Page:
#4- Jens Lekman "Night Falls Over Kortedala"
The only more exciting discovery than that of Maritime, who had been hiding from me since 2004, was the discovery of this delightful Swedish dude named Jens, who appears to be suffering from a broken heart. I'm a sucker for melancholy, and I had somehow missed the release of 2005's Oh You're So Silent Jens. If you're a sucker for sappy love songs, broken hearts and melancholia like me, you must trust me on this one. I'll be honest, Morrissey is a little too much for me, but Jens has a way of incorporating humor, specificity, and lightness into his lyrics in a way that is extremely endearing. After listening to one of his albums, you can't help but feel as if you've made a new friend for life.
#3- Devin the Dude "Waitin' to Inhale"
Hip-Hop Album of the Year.
WARNING: If the Chappelle show is offensive to you, you will probably think Devin the Dude should be locked up. Do not listen to this album in the presence of your grandmother, boss, or pastor.
This is by far one of the catchiest, most hilarious, most offensive, best rap albums I have ever heard. Part stand-up routine, part-MC, part urban poet, Devin the Dude is in my humble opinion, a creative genius. And if you can just get past the crudeness of it all, there really is something to learn here. Like just about every other rapper in the game, this guy can't get enough of his women, his weed, and his insert vice here, but unlike every other rapper, he has a real refreshing perspective, if you can call it that. He just doesn't take himself too seriously, and he sees himself in his right size, just another Dude. Unlike T.I., who proclaimed himself King (and then released a supbar follow-up album confessing his split personality), Devin is cool being himself, kind of like the African-American version of The Dude from Big Lebowski.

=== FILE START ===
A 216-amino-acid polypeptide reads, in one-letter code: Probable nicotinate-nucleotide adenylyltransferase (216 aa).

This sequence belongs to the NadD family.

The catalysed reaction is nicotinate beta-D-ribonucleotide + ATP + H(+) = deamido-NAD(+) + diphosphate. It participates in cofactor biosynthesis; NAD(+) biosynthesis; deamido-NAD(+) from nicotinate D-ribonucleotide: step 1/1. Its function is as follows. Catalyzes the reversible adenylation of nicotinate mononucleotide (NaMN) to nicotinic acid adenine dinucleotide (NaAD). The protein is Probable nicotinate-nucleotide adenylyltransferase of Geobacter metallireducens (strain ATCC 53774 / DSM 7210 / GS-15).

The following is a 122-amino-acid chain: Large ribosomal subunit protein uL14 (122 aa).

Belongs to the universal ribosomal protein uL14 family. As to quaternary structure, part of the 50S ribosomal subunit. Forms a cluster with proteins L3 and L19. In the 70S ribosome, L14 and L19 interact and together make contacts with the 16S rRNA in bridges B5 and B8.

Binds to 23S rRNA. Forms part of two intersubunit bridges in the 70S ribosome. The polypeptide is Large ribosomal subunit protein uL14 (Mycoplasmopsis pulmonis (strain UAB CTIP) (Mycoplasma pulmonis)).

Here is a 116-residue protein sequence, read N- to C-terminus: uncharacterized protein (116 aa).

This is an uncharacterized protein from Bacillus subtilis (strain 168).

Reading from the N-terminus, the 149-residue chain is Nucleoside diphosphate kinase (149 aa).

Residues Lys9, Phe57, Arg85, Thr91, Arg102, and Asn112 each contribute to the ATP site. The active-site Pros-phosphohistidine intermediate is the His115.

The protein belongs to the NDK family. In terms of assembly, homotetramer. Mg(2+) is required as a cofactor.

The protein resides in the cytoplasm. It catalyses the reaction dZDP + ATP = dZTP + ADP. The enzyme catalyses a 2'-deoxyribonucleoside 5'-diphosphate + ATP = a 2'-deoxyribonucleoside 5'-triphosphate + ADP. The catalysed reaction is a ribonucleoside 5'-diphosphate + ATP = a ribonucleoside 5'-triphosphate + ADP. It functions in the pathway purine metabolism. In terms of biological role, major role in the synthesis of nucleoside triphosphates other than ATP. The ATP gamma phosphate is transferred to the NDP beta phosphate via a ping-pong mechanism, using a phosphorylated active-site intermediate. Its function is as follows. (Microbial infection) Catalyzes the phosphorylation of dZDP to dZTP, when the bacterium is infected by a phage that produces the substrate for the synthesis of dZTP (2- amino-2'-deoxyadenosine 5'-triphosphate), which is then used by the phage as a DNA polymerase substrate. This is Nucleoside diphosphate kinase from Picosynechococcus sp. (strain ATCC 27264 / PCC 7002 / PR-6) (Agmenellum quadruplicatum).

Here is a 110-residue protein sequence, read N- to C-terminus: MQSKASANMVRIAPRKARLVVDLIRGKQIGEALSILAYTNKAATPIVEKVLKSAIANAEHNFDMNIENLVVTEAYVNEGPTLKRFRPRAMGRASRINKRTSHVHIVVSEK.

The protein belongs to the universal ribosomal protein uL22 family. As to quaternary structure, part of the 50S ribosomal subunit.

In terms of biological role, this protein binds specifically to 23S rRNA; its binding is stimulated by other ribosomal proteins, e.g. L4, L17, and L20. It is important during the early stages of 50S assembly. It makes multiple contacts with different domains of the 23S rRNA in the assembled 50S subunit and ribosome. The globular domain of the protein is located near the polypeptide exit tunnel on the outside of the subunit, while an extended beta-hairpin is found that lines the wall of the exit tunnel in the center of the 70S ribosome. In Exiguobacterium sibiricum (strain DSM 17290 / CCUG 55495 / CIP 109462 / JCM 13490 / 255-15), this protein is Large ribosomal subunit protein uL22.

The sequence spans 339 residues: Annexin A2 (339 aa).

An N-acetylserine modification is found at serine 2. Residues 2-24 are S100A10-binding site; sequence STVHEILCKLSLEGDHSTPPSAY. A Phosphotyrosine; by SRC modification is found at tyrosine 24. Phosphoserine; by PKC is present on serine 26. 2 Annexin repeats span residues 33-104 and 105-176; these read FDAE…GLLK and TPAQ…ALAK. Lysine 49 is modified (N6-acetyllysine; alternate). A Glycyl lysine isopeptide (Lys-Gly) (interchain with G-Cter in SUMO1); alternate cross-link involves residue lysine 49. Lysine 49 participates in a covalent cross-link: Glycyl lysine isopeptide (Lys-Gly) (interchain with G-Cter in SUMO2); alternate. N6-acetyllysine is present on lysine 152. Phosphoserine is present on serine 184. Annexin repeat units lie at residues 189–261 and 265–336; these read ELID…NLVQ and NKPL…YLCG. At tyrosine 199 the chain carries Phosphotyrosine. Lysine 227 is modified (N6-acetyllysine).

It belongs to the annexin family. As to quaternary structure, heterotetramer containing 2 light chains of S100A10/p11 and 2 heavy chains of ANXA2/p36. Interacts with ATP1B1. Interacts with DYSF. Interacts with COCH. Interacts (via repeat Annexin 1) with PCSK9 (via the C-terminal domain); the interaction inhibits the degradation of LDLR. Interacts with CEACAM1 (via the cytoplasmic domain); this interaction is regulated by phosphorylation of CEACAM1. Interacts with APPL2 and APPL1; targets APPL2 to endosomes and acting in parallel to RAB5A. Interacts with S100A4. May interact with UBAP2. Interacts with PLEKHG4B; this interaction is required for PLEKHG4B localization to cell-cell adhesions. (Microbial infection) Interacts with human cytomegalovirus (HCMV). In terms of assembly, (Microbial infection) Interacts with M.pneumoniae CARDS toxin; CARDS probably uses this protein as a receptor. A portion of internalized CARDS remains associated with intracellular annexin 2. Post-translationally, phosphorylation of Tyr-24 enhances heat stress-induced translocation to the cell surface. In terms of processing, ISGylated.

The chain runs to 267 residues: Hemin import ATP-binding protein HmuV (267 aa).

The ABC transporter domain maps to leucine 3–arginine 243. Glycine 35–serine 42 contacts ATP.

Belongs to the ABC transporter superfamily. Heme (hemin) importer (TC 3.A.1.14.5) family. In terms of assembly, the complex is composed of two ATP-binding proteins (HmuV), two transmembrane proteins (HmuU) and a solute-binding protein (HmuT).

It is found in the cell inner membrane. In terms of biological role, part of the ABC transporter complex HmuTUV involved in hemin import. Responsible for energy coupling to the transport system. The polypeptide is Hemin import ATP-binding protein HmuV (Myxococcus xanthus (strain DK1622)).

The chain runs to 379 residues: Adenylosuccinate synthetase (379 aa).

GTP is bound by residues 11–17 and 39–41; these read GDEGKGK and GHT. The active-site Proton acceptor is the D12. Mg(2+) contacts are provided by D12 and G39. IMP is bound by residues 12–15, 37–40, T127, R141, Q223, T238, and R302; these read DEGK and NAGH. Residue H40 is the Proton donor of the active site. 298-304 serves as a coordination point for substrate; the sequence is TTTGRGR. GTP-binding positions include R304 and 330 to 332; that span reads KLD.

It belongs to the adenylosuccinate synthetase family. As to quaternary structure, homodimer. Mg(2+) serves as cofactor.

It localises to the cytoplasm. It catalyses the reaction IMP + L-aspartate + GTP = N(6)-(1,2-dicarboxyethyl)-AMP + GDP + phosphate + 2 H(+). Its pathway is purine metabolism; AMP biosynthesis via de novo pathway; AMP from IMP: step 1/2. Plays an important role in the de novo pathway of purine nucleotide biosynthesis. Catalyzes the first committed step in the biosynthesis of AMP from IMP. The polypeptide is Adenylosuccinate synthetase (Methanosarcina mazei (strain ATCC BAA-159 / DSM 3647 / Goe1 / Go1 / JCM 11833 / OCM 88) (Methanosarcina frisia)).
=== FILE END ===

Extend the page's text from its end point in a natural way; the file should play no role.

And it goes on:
"What a Job", the collaboration with Snoop and Andre from Outkast is a standout track, but there are many on this album. "Broccoli & Cheese" should have you rollin' on the floor, along with "Just Because" (which has a real smooth 80's vibe) and "Nothin to Roll With." I won't spoil all the surprises, you'll just have to listen for yourself, just make sure no one else is around.
#2- Yeasayer "All Hour Cymbals"/Panda Bear "Person Pitch"
Discover the beauty and the mystery for yourself. You may want to have these handy if you are going to be:
- Suntanning on the beach in Portugal
- Browsing Through The New Age Section of a Bookstore
- Wondering What Brian Wilson is Up To These Days
- Digging Up Dirt in Your Backyard and Finding Worms
- On an African Safari or Exploring Ancient Tombs in Egypt
- Waiting for the Train to Come
- Looking for Something to Replace Your Copy Of My Life in the Bush of Ghosts
- Visiting a Graveyard to Pay Your Respects or Ask for Forgiveness
- Taking the Long and Scenic Way Home on a Sunday Afternoon
- Drinking Wine Straight from the Bottle
- Waiting In Line for the Freakshow at a Circus
#1- The National "Boxer"
Well written, by Bryan Sanchez, from Delusions of Adequacy:
"A grower is generally something that requires biddable time and patience for it to expose its genuine beauty. This isn't an official definition but rather, the connotation I feel when I hear/think of that word. It could be that puppy you got a few years back that wasn't as cute as you expected but grew up to be your only true best friend and now could never think of parting with. Maybe it was that girl/guy you were considering; they weren't so great looking, needed to work on a few things, you each were too different, etc. Yet, you took the chance, went with them and are now happily married and also, could never think about parting with.